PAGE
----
Stop Me If
I’m sitting in a plastic chair by a hospital bed
and the old man is dying.
I know what will happen to his body.
And his soul I’ll leave to people smarter than me.
But what about the rest? Where does it go?
His skill with small tools.
His lifelong devotion to shitty crime novels.
His ability to quote every stupid line
from every stupid movie he ever loved.
His recipe for the perfect waffle.
His ability to tell clementine from tangerine
with barely a glance.
His jokes! The old man had
so many jokes.
With a practiced cadence
and a magician’s smile, he would
open the door to a world filled with
men and women and chickens and
cavemen and goat fuckers and farmers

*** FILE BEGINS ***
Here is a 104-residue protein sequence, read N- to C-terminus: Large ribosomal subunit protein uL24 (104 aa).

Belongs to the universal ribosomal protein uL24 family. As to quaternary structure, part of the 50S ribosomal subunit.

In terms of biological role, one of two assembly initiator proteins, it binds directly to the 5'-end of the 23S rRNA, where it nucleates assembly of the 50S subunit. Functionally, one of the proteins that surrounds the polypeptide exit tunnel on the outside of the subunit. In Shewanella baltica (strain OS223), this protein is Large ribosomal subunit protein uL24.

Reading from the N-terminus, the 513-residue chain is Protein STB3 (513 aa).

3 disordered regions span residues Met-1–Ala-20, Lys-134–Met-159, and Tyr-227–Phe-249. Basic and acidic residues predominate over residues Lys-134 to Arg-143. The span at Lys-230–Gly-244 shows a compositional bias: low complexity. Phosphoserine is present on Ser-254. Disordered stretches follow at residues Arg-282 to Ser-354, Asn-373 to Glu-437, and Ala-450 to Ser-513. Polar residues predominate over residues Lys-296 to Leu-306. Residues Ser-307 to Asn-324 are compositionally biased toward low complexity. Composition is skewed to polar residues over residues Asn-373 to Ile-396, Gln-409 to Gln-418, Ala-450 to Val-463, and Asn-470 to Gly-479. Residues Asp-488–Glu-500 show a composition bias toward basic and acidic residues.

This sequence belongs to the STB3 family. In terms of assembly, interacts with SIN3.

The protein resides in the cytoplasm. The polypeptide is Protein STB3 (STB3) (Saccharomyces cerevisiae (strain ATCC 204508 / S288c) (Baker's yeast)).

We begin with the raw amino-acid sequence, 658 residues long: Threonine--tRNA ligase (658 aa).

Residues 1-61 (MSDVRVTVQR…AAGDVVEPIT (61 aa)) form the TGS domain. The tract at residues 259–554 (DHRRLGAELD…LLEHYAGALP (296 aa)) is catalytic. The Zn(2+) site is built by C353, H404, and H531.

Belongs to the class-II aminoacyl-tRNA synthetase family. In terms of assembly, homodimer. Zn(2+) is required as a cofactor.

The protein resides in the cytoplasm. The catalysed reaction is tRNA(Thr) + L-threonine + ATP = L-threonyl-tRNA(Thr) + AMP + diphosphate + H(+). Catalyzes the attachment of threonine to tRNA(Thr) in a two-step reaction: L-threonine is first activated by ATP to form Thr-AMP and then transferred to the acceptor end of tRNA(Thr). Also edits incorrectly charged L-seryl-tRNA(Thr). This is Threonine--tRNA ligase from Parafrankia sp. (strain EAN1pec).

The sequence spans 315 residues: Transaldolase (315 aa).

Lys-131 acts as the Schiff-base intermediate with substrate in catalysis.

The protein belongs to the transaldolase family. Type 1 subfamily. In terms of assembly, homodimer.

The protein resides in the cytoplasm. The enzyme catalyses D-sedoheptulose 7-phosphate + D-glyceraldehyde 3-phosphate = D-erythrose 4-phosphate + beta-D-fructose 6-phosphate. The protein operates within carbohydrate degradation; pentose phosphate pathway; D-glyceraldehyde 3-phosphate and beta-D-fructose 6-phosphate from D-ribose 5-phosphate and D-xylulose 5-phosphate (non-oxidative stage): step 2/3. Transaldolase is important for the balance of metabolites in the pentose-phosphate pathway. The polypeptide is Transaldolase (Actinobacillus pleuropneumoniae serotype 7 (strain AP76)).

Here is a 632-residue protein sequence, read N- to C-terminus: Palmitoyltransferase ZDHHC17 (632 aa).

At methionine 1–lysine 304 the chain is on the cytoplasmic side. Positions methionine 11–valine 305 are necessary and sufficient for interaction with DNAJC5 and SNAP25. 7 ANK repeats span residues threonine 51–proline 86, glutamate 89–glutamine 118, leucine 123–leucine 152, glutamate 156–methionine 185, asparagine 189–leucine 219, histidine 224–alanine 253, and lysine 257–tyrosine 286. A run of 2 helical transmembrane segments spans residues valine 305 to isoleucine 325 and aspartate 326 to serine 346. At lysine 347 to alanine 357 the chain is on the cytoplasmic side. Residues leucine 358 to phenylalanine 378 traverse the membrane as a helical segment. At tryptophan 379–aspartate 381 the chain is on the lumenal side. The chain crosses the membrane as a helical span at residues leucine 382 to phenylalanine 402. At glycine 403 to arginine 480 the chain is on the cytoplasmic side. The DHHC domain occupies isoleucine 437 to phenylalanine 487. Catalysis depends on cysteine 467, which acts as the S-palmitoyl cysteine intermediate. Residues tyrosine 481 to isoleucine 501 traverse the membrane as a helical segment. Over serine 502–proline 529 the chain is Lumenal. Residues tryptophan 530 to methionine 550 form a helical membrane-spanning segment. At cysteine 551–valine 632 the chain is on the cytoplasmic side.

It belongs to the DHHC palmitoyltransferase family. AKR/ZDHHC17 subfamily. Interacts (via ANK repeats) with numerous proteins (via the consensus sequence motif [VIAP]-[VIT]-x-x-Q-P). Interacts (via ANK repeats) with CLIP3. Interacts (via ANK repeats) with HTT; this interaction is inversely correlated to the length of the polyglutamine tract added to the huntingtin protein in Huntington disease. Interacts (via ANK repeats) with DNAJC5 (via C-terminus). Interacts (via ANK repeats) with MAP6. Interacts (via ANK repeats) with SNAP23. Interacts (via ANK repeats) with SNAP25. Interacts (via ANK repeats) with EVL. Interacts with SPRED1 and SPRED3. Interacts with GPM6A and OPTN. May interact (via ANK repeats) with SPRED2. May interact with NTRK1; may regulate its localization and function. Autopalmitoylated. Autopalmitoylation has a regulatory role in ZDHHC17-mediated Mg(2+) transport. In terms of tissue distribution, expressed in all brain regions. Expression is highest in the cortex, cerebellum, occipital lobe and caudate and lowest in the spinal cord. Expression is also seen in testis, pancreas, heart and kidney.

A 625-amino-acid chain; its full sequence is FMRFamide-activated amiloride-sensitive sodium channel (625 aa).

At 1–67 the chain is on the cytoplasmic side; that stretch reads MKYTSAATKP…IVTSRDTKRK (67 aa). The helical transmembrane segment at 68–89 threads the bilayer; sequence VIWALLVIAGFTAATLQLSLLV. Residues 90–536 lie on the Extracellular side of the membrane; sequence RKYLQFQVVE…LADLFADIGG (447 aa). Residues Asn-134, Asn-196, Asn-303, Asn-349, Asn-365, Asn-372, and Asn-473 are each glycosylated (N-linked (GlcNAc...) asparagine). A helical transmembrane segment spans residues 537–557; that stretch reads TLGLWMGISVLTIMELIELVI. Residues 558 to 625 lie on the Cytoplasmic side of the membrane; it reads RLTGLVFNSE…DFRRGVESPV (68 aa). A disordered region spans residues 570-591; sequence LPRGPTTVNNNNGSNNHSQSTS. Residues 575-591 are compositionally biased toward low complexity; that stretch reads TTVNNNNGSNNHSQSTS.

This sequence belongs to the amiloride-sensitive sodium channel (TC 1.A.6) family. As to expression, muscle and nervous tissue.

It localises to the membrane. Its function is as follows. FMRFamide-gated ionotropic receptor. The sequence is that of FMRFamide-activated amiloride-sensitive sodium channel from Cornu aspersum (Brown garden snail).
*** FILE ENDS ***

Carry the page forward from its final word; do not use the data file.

and doctors and lawyers and
where the fuck does all that go?
And as I try to puzzle this out, I realize that
the Old Man is awake. Not just awake. He’s speaking to me.
I lean in close to capture the final words he’ll ever say.
Through furnace-hot breath, through desert-dry lips
he whispers: “A priest. A minister. And a rabbi…
"Are in a boat…"
And then he’s done.
I can’t help but think about that priest. That minister. That rabbi.
Does it shake their faith? After a lifetime of belief, of devotion and dedication,
does it shake their faith? Does it shatter their will? To find themselves
Stranded and desperate.
Scared and disoriented.
Lost and alone.
Drifting forever in a tiny boat.
In a pool of blue water.
At the back of my mind.